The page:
With their raw, enthusiastic immaturity, the Adverts were a bright, though short-lived, light of the punk era, distinguished by the fact that their bassist, Gaye Advert, was one of the first female stars of punk rock. After they (barely) mastered one chord, the Adverts began playing at London's Roxy Club in 1976, where they quickly came to the attention of the Damned's guitarist Brian James. James offered the band an opening spot on the Damned's tour and directed them toward Stiff Records. Stiff released their self-deprecating debut single, "One Chord Wonders," in 1977, when the band could still barely play, but when they released their second single, the disturbingly funny "Gary Gilmore's Eyes," the group rocketed into the U.K. Top 20 in a storm of controversy. The Adverts' first album, Crossing the Red Sea With the Adverts, fulfilled the single's promise, but the second, 1979's Cast of Thousands, sounded like they poured all of their musical ideas into their first album; the group broke up the following year.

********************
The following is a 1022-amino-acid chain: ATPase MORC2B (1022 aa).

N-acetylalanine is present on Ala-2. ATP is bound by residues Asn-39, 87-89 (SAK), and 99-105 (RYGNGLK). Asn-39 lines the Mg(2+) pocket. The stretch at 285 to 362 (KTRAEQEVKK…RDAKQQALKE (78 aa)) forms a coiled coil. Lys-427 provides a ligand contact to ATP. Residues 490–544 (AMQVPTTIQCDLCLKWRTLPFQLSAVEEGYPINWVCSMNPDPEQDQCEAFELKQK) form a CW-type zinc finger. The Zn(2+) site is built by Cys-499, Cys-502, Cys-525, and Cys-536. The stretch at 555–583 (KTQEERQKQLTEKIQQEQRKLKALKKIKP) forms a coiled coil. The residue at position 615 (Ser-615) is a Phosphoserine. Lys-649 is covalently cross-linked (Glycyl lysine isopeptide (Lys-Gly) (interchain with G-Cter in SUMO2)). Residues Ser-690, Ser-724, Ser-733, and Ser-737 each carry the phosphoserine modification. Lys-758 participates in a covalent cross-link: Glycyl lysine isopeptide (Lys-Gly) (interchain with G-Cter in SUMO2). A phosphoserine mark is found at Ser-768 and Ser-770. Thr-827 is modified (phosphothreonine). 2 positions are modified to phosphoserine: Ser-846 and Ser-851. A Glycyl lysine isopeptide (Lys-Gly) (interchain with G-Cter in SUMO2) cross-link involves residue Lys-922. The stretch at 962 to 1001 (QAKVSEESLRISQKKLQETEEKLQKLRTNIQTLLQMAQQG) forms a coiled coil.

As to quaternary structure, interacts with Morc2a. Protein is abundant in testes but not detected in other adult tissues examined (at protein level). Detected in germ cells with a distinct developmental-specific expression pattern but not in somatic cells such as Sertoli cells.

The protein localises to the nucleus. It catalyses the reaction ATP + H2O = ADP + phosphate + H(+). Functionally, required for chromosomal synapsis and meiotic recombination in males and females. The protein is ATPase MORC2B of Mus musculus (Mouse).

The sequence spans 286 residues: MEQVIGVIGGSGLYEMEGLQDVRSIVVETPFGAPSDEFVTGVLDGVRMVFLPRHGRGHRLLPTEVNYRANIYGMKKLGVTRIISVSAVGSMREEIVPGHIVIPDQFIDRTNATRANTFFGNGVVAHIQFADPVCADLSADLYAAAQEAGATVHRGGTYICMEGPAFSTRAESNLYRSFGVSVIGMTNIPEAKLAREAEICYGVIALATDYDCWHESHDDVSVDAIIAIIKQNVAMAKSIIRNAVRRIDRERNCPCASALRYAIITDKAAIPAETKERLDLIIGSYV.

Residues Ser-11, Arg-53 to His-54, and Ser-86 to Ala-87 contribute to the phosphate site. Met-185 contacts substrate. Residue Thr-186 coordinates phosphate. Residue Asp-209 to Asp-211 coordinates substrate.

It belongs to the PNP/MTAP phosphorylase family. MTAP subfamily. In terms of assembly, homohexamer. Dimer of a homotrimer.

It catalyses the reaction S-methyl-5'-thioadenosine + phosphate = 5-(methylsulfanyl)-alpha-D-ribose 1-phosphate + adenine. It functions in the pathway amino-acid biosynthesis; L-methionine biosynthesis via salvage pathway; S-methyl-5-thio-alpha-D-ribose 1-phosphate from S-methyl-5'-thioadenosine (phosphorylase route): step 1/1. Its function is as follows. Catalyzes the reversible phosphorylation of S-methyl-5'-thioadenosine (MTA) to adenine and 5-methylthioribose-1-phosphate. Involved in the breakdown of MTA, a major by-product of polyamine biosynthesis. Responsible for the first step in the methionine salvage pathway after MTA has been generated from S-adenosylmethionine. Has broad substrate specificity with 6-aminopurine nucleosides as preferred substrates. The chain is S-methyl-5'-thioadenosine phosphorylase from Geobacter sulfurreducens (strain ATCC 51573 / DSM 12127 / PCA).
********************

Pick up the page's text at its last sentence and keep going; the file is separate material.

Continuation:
Another Asian Man Records band, also from the East Bay, that I like to describe as Fishbone meets Operation Ivy. They are pretty crazy in their songs, and have silly/funny lyrics. Most of their ska can be found on the album Circle Our Empire, but you can also hear some great punk on their album ***** ***** *****

    The Real McKenzies